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2008 04 01
… but This Ain’t the Rosedale Library to Reopen in Kensington Market
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In the city of stories, every page spills a new narrative. And so: After twenty-nine years in business, and after 22 years at its Church Street location, storied independent bookseller This Ain't the Rosedale Library is moving to Toronto's Kensington Market. The bookstore will continue operating at its current location until late May, while the new location, at 86 Nassau Street in the heart of the Market, will open in early May. To facilitate the move, This Ain't is offering 30% off regularly priced hardcovers and half price on their stock of bargain books.

This Ain't's move is stimulated, reportedly, by economic factors and also by partner Dan Bazuin's desire to step back and focus on gallery and literary events. BlogTO reports that partner Charles Huisken will run the new store alongside his son. Huisken told the National Post about his optimism that the new Kensington Market location will bring new life to the store.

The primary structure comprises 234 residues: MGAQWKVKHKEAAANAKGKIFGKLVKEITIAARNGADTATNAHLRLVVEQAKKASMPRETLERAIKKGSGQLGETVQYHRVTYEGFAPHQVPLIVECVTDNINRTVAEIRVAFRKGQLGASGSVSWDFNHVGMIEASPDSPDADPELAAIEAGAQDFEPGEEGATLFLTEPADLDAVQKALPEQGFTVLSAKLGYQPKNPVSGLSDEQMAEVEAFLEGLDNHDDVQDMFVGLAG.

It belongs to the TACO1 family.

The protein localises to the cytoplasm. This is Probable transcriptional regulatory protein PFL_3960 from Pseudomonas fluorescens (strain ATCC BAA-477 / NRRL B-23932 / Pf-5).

As someone with close ties to Kensington Market, I can hardly wait for the new location to open. It is easy to sympathize with the tears of This Ain't's Church Street regulars grieving the loss of their neighbourhood independent, but Kensington Market will welcome the store with equal warmth. Currently Kensington Market is underserviced in terms of books: locals must travel up to Harbord to visit stalwarts such as the Toronto Women's Bookstore or Ten Editions at 698 Spadina, or all the way to Bloor to browse at David Mirvish Books or BMV (471 Bloor).

For those unfamiliar with This Ain't, the store specializes in small press, counterculture and independent fiction, and also sells large press titles and a good stock of remaindered books. Befitting its Church Street location, This Ain't also offers the city's best selection of LBGT titles. These specialities will be retained at the new location, with an added focus on rare books as well. I am curious how Kensington Market will add to This Aint's flavours. My personal preference would be to see a Toronto literature section, highlighting novels and poetry depicting Kensington Market itself.

[Amy Lavender Harris is the author of Imagining Toronto, forthcoming in 2008 from Mansfield Press. She writes regularly about Toronto literature and the imaginative qualities of cities.]

[email this story] Posted by Amy Lavender Harris on 04/01 at 10:10 AM

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